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PLoS One. 2015 May 26;10(5):e0125909. doi: 10.1371/journal.pone.0125909. eCollection 2015.

Efficacy of a Multi-level Intervention to Reduce Injecting and Sexual Risk Behaviors among HIV-Infected People Who Inject Drugs in Vietnam: A Four-Arm Randomized Controlled Trial.

Author information

1
Department of Health Behavior, University of North Carolina Gillings School of Global Public Health, Chapel Hill, North Carolina, United States of America.
2
Department of Biostatistics, Johns Hopkins Bloomberg School of Public Health, Baltimore, Maryland, United States of America.
3
Thai Nguyen Center for Preventive Medicine, Thai Nguyen, Vietnam.
4
Department of Health, Behavior and Society, Johns Hopkins Bloomberg School of Public Health, Baltimore, Maryland, United States of America.
5
Department of Epidemiology, Johns Hopkins Bloomberg School of Public Health, Baltimore, Maryland, United States of America.

Abstract

INTRODUCTION:

Injecting drug use is a primary driver of HIV epidemics in many countries. People who inject drugs (PWID) and are HIV infected are often doubly stigmatized and many encounter difficulties reducing risk behaviors. Prevention interventions for HIV-infected PWID that provide enhanced support at the individual, family, and community level to facilitate risk-reduction are needed.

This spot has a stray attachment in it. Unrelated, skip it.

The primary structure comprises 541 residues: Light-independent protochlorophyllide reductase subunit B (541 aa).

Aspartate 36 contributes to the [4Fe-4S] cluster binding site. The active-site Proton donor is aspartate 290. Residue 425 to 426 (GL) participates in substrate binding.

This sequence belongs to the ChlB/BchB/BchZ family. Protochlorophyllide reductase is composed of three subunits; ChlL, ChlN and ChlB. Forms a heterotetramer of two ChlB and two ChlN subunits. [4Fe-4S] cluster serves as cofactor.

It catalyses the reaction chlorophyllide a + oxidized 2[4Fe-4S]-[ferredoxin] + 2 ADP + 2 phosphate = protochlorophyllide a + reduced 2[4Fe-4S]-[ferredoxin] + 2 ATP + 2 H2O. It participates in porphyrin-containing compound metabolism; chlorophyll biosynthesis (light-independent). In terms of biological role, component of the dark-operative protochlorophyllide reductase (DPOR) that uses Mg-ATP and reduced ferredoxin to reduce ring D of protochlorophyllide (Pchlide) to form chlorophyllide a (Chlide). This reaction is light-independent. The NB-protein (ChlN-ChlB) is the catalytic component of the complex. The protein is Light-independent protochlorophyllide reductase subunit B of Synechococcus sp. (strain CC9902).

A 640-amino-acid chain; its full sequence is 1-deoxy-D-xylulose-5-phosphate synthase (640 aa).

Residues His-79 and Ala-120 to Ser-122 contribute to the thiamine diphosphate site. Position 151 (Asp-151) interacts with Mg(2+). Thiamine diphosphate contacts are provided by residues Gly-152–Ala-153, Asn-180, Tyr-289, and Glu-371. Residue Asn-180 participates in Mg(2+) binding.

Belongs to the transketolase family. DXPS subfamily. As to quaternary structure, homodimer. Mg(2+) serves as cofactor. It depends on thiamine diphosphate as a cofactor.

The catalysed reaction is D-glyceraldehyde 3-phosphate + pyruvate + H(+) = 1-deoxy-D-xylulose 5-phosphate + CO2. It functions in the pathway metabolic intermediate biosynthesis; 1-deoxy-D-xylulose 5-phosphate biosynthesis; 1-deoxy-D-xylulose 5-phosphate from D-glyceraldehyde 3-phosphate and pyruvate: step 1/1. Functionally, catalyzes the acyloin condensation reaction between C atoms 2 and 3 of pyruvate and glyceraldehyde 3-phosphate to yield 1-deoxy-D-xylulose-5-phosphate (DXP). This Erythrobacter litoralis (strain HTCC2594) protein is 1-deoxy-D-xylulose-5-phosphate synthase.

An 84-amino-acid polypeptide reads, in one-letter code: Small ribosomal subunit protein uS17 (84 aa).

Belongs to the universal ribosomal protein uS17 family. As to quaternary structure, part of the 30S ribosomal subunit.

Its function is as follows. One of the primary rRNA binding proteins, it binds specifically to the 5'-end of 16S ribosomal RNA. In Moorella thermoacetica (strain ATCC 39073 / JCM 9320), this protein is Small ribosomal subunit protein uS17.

METHODS:

455 HIV-infected PWID and 355 of their HIV negative injecting network members living in 32 sub-districts in Thai Nguyen Province were enrolled. We conducted a two-stage randomization: First, sub-districts were randomized to either a community video screening and house-to-house visits or standard of care educational pamphlets. Second, within each sub-district, participants were randomized to receive either enhanced individual level post-test counseling and group support sessions or standard of care HIV testing and counseling. This resulted in four arms: 1) standard of care; 2) community level intervention; 3) individual level intervention; and 4) community plus individual intervention. Follow-up was conducted at 6, 12, 18, and 24 months. Primary outcomes were self-reported HIV injecting and sexual risk behaviors. Secondary outcomes included HIV incidence among HIV negative network members.

RESULTS:

Fewer participants reported sharing injecting equipment and unprotected sex from baseline to 24 months in all arms (77% to 4% and 24% to 5% respectively). There were no significant differences at the 24-month visit among the 4 arms (Wald = 3.40 (3 df); p = 0.33; Wald = 6.73 (3 df); p = 0.08). There were a total of 4 HIV seroconversions over 24 months with no significant difference between intervention and control arms.

DISCUSSION:

Understanding the mechanisms through which all arms, particularly the control arm, demonstrated both low risk behaviors and low HIV incidence has important implications for policy and prevention programming.

TRIAL REGISTRATION:

ClinicalTrials.gov NCT01689545.

PMID:
26011427
PMCID:
PMC4444299
DOI:
10.1371/journal.pone.0125909
[Indexed for MEDLINE]
Free PMC Article

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